Incoterms 2010 dictates that the CIF Incoterm, or “Cost, Insurance and Freight”, is exclusive to maritime shipping.
Under CIF, the seller is responsible for the cost and freight of bringing the goods to the port of destination specified by the buyer.
CIF risk transfer takes place when the merchandise is loaded onto the shipping vessel and is recommended for situations in which the seller is able to access the vessel directly, such as in the case of bulk cargo shipping. This makes CIF unsuitable for containerized cargo.
Under CIF, the seller is contractually obliged to provide insurance for the transport of the goods. Together with CIP, these are the only two Incoterms that stipulates that insurance must be provided by the seller.
In common practice, the CFR Incoterm is often preferred by buyers if they are able to secure better cargo insurance coverages. This is because unlike CIF, insurance isn’t a seller’s obligation under CFR and can also be acquired by the buyer.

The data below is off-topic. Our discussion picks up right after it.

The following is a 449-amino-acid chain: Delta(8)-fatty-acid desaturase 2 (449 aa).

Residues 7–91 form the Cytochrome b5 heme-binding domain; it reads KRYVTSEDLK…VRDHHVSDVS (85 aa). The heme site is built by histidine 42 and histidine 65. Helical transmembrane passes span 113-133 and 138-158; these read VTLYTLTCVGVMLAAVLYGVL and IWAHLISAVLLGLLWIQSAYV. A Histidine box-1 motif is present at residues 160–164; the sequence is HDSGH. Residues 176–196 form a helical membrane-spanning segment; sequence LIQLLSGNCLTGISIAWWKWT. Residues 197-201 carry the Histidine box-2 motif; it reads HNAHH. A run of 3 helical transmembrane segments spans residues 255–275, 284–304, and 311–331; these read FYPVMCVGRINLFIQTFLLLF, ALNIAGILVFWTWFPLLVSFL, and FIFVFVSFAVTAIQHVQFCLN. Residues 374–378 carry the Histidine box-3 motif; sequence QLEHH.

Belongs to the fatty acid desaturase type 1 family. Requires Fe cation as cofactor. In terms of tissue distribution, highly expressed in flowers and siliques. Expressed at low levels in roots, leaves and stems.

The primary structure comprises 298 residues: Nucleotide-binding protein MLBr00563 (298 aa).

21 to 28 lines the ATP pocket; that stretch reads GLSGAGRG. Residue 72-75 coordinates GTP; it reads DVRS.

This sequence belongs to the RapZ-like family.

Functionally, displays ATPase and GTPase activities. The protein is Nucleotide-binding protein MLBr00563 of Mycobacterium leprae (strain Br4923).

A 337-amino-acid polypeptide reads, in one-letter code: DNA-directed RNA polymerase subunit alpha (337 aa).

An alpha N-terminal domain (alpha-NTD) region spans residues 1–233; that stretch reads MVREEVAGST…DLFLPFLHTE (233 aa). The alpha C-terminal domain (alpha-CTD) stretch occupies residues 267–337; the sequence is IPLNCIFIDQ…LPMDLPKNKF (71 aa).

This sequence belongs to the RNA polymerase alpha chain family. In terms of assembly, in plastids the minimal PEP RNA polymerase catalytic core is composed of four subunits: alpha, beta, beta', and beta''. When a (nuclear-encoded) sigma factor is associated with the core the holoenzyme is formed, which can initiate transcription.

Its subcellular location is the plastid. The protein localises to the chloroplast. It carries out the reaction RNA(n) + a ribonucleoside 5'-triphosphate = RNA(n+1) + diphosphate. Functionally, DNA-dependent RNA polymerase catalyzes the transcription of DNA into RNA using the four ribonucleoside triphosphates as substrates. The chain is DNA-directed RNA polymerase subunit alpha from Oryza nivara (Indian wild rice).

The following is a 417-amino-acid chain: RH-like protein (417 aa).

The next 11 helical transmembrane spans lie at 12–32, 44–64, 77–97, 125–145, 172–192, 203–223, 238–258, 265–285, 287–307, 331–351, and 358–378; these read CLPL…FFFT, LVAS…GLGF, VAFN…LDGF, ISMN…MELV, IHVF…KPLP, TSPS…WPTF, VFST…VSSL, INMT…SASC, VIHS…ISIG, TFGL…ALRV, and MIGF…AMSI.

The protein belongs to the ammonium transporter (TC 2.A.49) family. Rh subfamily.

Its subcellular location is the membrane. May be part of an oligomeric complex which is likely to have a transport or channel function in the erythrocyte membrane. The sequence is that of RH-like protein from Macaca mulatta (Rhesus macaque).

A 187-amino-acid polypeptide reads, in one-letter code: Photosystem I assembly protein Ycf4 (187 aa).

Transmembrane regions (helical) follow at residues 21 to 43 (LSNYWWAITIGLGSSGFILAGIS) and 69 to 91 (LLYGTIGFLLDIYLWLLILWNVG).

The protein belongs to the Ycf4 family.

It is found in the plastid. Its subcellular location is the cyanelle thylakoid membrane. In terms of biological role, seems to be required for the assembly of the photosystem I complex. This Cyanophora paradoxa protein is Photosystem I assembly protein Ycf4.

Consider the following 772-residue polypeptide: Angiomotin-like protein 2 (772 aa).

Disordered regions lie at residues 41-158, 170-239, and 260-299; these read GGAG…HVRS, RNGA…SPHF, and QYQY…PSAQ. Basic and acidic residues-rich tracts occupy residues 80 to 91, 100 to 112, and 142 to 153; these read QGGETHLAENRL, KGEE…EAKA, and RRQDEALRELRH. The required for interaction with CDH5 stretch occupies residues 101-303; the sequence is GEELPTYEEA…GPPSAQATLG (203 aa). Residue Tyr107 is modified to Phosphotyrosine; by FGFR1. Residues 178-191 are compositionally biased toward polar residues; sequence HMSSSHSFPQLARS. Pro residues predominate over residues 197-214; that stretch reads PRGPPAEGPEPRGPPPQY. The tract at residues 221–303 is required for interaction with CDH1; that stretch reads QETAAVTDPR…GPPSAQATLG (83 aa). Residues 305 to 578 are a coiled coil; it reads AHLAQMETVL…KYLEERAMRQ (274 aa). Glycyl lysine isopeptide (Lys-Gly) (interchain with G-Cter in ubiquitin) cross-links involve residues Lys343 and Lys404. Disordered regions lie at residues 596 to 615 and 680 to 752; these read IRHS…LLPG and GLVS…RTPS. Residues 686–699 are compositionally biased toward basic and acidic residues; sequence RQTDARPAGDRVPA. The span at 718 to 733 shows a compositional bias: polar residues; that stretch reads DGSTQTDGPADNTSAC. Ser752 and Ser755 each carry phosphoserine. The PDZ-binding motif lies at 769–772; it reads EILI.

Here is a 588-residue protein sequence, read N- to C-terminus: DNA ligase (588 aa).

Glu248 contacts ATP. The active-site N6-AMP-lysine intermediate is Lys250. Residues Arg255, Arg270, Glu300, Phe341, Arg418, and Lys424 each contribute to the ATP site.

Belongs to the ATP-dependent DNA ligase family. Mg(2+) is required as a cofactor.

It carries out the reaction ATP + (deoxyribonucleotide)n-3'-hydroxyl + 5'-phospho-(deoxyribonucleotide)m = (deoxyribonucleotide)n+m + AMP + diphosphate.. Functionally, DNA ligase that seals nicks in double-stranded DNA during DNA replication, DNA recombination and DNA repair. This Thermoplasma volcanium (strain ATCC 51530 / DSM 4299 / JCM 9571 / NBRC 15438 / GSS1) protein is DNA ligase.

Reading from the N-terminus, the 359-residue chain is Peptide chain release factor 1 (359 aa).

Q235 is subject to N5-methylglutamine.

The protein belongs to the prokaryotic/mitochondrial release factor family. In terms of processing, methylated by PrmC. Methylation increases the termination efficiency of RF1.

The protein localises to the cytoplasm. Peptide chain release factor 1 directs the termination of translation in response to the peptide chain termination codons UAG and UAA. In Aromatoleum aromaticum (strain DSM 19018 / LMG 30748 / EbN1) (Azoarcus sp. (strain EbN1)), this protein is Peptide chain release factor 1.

Unlike some other Incoterms, the risk transfer point of the CIF Incoterm is not the same point as the cost transfer point. With CIF, risk is transferred only when the goods are loaded on board the ship at origin.
This makes CIF unsuitable for containerized cargo, which is usually dropped off at terminal days prior to loading. This creates a grey area during which cargo could unknowingly suffer damages.
Given the nature of containerized cargo, which remains unopened until destination, it would be nearly impossible to know when merchandise gets damaged in the event that it does. When dealing with containerized cargo, CIP is the recommended alternative to CIF.
If you’re not sure if the CIF Incoterm is the right way to go, we recommend getting a free copy of our ebook on how to choose the best Incoterm. Alternatively, you may contact us. Our import and export consultants will be glad to help you with selecting the best Incoterm for your shipping needs.